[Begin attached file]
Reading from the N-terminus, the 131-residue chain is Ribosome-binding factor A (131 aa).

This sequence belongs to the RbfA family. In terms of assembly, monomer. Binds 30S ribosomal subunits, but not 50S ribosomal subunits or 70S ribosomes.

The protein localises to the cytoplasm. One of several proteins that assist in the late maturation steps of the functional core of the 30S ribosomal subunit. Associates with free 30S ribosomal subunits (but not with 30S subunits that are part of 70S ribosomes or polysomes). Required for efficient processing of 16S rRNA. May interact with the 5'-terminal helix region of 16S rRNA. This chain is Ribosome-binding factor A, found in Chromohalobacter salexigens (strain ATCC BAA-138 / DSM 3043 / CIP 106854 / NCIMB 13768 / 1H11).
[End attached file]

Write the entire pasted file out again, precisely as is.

Reading from the N-terminus, the 131-residue chain is Ribosome-binding factor A (131 aa).

This sequence belongs to the RbfA family. In terms of assembly, monomer. Binds 30S ribosomal subunits, but not 50S ribosomal subunits or 70S ribosomes.

The protein localises to the cytoplasm. One of several proteins that assist in the late maturation steps of the functional core of the 30S ribosomal subunit. Associates with free 30S ribosomal subunits (but not with 30S subunits that are part of 70S ribosomes or polysomes). Required for efficient processing of 16S rRNA. May interact with the 5'-terminal helix region of 16S rRNA. This chain is Ribosome-binding factor A, found in Chromohalobacter salexigens (strain ATCC BAA-138 / DSM 3043 / CIP 106854 / NCIMB 13768 / 1H11).